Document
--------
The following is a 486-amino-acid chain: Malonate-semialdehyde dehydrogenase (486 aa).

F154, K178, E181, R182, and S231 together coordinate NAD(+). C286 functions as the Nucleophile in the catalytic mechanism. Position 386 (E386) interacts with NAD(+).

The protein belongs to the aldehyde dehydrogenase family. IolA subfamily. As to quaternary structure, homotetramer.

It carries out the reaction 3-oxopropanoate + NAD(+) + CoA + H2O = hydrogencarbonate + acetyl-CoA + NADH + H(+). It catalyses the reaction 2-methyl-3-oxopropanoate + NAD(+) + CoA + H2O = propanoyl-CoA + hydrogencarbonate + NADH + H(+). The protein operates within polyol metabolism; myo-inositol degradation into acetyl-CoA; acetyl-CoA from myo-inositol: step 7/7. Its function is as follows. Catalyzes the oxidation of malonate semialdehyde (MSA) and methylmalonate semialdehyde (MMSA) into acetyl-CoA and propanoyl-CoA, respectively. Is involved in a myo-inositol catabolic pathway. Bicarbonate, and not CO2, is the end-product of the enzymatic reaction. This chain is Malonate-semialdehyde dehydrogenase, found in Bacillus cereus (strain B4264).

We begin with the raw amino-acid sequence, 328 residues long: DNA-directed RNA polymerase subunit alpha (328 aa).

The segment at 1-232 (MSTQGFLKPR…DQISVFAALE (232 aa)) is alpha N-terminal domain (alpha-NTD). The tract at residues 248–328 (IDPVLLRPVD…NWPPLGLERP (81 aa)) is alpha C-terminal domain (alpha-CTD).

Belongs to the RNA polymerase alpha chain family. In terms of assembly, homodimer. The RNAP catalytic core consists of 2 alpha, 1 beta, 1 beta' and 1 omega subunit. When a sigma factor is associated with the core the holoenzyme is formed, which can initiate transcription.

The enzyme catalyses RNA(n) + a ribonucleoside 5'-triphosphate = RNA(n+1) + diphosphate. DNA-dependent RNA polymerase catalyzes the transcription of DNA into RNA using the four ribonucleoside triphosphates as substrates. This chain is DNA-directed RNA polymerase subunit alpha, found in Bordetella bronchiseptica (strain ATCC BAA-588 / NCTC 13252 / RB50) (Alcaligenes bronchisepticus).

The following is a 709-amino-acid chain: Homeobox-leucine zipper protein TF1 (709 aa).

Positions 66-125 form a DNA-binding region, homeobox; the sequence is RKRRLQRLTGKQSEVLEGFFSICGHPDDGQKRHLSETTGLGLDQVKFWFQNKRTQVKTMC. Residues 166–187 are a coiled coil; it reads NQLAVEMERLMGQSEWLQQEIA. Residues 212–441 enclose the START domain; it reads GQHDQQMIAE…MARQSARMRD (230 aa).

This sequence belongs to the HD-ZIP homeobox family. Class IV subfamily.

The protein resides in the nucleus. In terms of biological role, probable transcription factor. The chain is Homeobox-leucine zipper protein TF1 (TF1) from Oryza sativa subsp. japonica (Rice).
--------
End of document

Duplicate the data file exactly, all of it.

The following is a 486-amino-acid chain: Malonate-semialdehyde dehydrogenase (486 aa).

F154, K178, E181, R182, and S231 together coordinate NAD(+). C286 functions as the Nucleophile in the catalytic mechanism. Position 386 (E386) interacts with NAD(+).

The protein belongs to the aldehyde dehydrogenase family. IolA subfamily. As to quaternary structure, homotetramer.

It carries out the reaction 3-oxopropanoate + NAD(+) + CoA + H2O = hydrogencarbonate + acetyl-CoA + NADH + H(+). It catalyses the reaction 2-methyl-3-oxopropanoate + NAD(+) + CoA + H2O = propanoyl-CoA + hydrogencarbonate + NADH + H(+). The protein operates within polyol metabolism; myo-inositol degradation into acetyl-CoA; acetyl-CoA from myo-inositol: step 7/7. Its function is as follows. Catalyzes the oxidation of malonate semialdehyde (MSA) and methylmalonate semialdehyde (MMSA) into acetyl-CoA and propanoyl-CoA, respectively. Is involved in a myo-inositol catabolic pathway. Bicarbonate, and not CO2, is the end-product of the enzymatic reaction. This chain is Malonate-semialdehyde dehydrogenase, found in Bacillus cereus (strain B4264).

We begin with the raw amino-acid sequence, 328 residues long: DNA-directed RNA polymerase subunit alpha (328 aa).

The segment at 1-232 (MSTQGFLKPR…DQISVFAALE (232 aa)) is alpha N-terminal domain (alpha-NTD). The tract at residues 248–328 (IDPVLLRPVD…NWPPLGLERP (81 aa)) is alpha C-terminal domain (alpha-CTD).

Belongs to the RNA polymerase alpha chain family. In terms of assembly, homodimer. The RNAP catalytic core consists of 2 alpha, 1 beta, 1 beta' and 1 omega subunit. When a sigma factor is associated with the core the holoenzyme is formed, which can initiate transcription.

The enzyme catalyses RNA(n) + a ribonucleoside 5'-triphosphate = RNA(n+1) + diphosphate. DNA-dependent RNA polymerase catalyzes the transcription of DNA into RNA using the four ribonucleoside triphosphates as substrates. This chain is DNA-directed RNA polymerase subunit alpha, found in Bordetella bronchiseptica (strain ATCC BAA-588 / NCTC 13252 / RB50) (Alcaligenes bronchisepticus).

The following is a 709-amino-acid chain: Homeobox-leucine zipper protein TF1 (709 aa).

Positions 66-125 form a DNA-binding region, homeobox; the sequence is RKRRLQRLTGKQSEVLEGFFSICGHPDDGQKRHLSETTGLGLDQVKFWFQNKRTQVKTMC. Residues 166–187 are a coiled coil; it reads NQLAVEMERLMGQSEWLQQEIA. Residues 212–441 enclose the START domain; it reads GQHDQQMIAE…MARQSARMRD (230 aa).

This sequence belongs to the HD-ZIP homeobox family. Class IV subfamily.

The protein resides in the nucleus. In terms of biological role, probable transcription factor. The chain is Homeobox-leucine zipper protein TF1 (TF1) from Oryza sativa subsp. japonica (Rice).